The Katchakid Code
Enjoy the Water and Be Safe!
- Never - not even for a second, leave children alone around open standing water of any kind - Swimming Pool, Spa, Pond, River etc…
- Always know where your children are.
- Never rely entirely on a safety device or product - nothing can replace constant adult supervision.
- Never allow your children to swim alone or without an adult present.
- Check the pool first when your child is missing.
- Never think or assume that someone is watching your child unless you have designated an adult to watch the water.
- When entertaining or using the pool always designate an adult, who can swim, to watch the water at all times. If available in your area hire a lifeguard.
- Maintain your pool. Keep the water clear and clean so visibility is kept at a maximum.
- Do not swim in thunderstorms or any inclement weather.
- Position all swimming pool jets in such a way that any floating objects will end up in the shallow end of the pool close to the steps or ladder.
- Remove all toys and floating objects from the pool when it is not in use.
- Never allow bikes and 'rideable' toys in the pool area.
- Have a telephone jack installed by the pool. Never go to answer a door or telephone bell while your children are swimming or your pool is unprotected.
- Buy and have on hand equipment approved by the US Coast Guard - life preservers, life jackets, shepherd's crook etc...
- If you have a pool safety fence - do not leave chairs, ladders or other objects near the pool that would allow a child to climb up and over. Make sure all fence gates have self-closing latches.
- Make sure your child understands how jumping or diving into water can result in injury. Know the depth of the water and the location of underwater hazards before permitting children to jump or dive.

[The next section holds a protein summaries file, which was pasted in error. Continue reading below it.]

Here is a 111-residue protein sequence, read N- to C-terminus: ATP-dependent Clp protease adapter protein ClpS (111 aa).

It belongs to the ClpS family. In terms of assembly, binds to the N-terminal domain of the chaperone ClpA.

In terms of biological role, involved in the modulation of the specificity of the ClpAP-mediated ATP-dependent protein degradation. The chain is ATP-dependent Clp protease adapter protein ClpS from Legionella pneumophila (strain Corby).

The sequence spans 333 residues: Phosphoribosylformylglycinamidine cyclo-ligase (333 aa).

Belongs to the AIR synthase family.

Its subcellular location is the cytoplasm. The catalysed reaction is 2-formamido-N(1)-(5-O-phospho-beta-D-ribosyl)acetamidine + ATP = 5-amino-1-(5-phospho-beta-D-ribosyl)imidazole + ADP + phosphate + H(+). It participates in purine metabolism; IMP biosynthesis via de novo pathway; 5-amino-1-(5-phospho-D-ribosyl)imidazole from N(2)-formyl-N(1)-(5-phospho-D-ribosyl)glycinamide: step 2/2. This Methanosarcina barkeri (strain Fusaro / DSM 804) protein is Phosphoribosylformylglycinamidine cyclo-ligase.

- Teach your children to swim and cope with all conditions of all types of water - e.g. depth, water temperature, tides, currents, and weather.
- Use approved personal flotation devices whenever on a boat or fishing, and while playing near a river, lake, or ocean.
- Teach children not to walk, skate, or ride on weak or thawing ice on any body of water.
- Teach your child to never attempt to rescue a pet.
- Inform your child of the methods to obtain help.
- Support efforts in your state to pass legislation to establish basic safety requirements for all swimming areas both public and private.
- Learn CPR and support the inclusion of CPR training in school.
- Counsel children especially teenagers about the dangers of alcohol and drug consumption during water recreational activities.
- Remove all water from containers, such as pails and 5-gallon buckets, immediately after use and put containers away.
- Do not leave children unattended in the bathroom. Never leave a child unattended in the bath. Keep toilet lids closed and locked and bath plugs out of reach.
- Make sure children's caregivers and supervisors know all the safety precautions and are fully trained in CPR.
The Tragic Reality
Drowning is the 2nd leading cause of injury death in the USA in the under 15's.
In 18 of the 50 states, drowning was the number one cause of unintentional injury death of children 1 to 4 years of age.
67% of all drownings occur in backyard spas, pools and bathtubs.
The majority of drowning incidents have occurred while the child's supervisor assumed the child was safely indoors.
A child can drown in less time than it takes to answer the telephone.
A child can drown in as little as 5-8cm of water in as little as 30 seconds.
Children less than 5 years of age and young people aged 15 to 24 years have the highest drowning rates.
For every child who drowns, four children are hospitalized for near-drowning.
One third of those removed from water after a near-drowning are comatose on admission, survive but suffer significant neurological impairment. Irreversible brain damage may occur after 3-5 minutes.
The annual cost of care per year in a chronic care facility for an impaired survivor of a near-drowning event is approximately
As reported by the following organizations -
The American Academy of Pediatrics - Committee on injury and poison prevention.
World Health Organization Guidelines for safe recreational water environments - Vol 2 swimming pools, spas and similar recreational water facilities.